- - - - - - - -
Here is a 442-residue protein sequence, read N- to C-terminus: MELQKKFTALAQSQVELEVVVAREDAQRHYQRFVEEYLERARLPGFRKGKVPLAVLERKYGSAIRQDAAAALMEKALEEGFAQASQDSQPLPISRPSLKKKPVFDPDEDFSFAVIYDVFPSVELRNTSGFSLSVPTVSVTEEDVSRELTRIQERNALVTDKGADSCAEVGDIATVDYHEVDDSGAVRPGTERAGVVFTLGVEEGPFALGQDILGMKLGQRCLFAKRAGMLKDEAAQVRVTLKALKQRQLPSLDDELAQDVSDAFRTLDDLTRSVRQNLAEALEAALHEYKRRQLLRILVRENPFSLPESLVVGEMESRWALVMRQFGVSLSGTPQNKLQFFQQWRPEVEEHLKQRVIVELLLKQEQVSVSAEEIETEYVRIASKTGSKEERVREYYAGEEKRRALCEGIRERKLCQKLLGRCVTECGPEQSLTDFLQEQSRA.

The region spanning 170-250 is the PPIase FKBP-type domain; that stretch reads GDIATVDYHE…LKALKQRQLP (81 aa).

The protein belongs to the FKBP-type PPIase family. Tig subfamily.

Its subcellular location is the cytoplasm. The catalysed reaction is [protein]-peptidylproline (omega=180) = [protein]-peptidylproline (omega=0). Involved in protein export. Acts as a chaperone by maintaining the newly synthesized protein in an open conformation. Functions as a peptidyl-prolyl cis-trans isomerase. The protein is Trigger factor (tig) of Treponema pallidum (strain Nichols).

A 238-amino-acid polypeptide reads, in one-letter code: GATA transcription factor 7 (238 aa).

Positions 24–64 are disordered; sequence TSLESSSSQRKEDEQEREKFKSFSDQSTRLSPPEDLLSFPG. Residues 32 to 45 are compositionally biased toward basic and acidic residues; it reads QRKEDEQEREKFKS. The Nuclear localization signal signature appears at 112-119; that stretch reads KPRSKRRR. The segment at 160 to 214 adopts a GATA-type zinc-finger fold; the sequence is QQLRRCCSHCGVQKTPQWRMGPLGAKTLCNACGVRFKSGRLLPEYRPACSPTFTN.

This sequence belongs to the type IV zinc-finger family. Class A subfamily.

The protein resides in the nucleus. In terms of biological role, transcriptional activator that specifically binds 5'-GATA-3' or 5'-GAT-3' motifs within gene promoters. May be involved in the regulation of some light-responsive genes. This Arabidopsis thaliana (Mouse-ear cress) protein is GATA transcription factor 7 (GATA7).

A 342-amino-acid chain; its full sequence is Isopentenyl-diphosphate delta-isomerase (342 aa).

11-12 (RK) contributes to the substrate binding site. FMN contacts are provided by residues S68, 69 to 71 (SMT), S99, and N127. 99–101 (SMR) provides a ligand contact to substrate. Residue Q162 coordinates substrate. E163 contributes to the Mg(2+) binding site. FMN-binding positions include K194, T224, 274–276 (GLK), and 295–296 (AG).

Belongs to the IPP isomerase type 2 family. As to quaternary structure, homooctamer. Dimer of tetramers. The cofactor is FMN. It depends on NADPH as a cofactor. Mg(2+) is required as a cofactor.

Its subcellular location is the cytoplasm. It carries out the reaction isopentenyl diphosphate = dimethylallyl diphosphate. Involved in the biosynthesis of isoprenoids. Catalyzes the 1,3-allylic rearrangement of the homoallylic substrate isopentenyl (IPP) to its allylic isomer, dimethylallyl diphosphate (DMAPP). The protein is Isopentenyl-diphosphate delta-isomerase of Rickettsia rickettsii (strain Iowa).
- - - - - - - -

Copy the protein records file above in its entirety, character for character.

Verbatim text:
Here is a 442-residue protein sequence, read N- to C-terminus: MELQKKFTALAQSQVELEVVVAREDAQRHYQRFVEEYLERARLPGFRKGKVPLAVLERKYGSAIRQDAAAALMEKALEEGFAQASQDSQPLPISRPSLKKKPVFDPDEDFSFAVIYDVFPSVELRNTSGFSLSVPTVSVTEEDVSRELTRIQERNALVTDKGADSCAEVGDIATVDYHEVDDSGAVRPGTERAGVVFTLGVEEGPFALGQDILGMKLGQRCLFAKRAGMLKDEAAQVRVTLKALKQRQLPSLDDELAQDVSDAFRTLDDLTRSVRQNLAEALEAALHEYKRRQLLRILVRENPFSLPESLVVGEMESRWALVMRQFGVSLSGTPQNKLQFFQQWRPEVEEHLKQRVIVELLLKQEQVSVSAEEIETEYVRIASKTGSKEERVREYYAGEEKRRALCEGIRERKLCQKLLGRCVTECGPEQSLTDFLQEQSRA.

The region spanning 170-250 is the PPIase FKBP-type domain; that stretch reads GDIATVDYHE…LKALKQRQLP (81 aa).

The protein belongs to the FKBP-type PPIase family. Tig subfamily.

Its subcellular location is the cytoplasm. The catalysed reaction is [protein]-peptidylproline (omega=180) = [protein]-peptidylproline (omega=0). Involved in protein export. Acts as a chaperone by maintaining the newly synthesized protein in an open conformation. Functions as a peptidyl-prolyl cis-trans isomerase. The protein is Trigger factor (tig) of Treponema pallidum (strain Nichols).

A 238-amino-acid polypeptide reads, in one-letter code: GATA transcription factor 7 (238 aa).

Positions 24–64 are disordered; sequence TSLESSSSQRKEDEQEREKFKSFSDQSTRLSPPEDLLSFPG. Residues 32 to 45 are compositionally biased toward basic and acidic residues; it reads QRKEDEQEREKFKS. The Nuclear localization signal signature appears at 112-119; that stretch reads KPRSKRRR. The segment at 160 to 214 adopts a GATA-type zinc-finger fold; the sequence is QQLRRCCSHCGVQKTPQWRMGPLGAKTLCNACGVRFKSGRLLPEYRPACSPTFTN.

This sequence belongs to the type IV zinc-finger family. Class A subfamily.

The protein resides in the nucleus. In terms of biological role, transcriptional activator that specifically binds 5'-GATA-3' or 5'-GAT-3' motifs within gene promoters. May be involved in the regulation of some light-responsive genes. This Arabidopsis thaliana (Mouse-ear cress) protein is GATA transcription factor 7 (GATA7).

A 342-amino-acid chain; its full sequence is Isopentenyl-diphosphate delta-isomerase (342 aa).

11-12 (RK) contributes to the substrate binding site. FMN contacts are provided by residues S68, 69 to 71 (SMT), S99, and N127. 99–101 (SMR) provides a ligand contact to substrate. Residue Q162 coordinates substrate. E163 contributes to the Mg(2+) binding site. FMN-binding positions include K194, T224, 274–276 (GLK), and 295–296 (AG).

Belongs to the IPP isomerase type 2 family. As to quaternary structure, homooctamer. Dimer of tetramers. The cofactor is FMN. It depends on NADPH as a cofactor. Mg(2+) is required as a cofactor.

Its subcellular location is the cytoplasm. It carries out the reaction isopentenyl diphosphate = dimethylallyl diphosphate. Involved in the biosynthesis of isoprenoids. Catalyzes the 1,3-allylic rearrangement of the homoallylic substrate isopentenyl (IPP) to its allylic isomer, dimethylallyl diphosphate (DMAPP). The protein is Isopentenyl-diphosphate delta-isomerase of Rickettsia rickettsii (strain Iowa).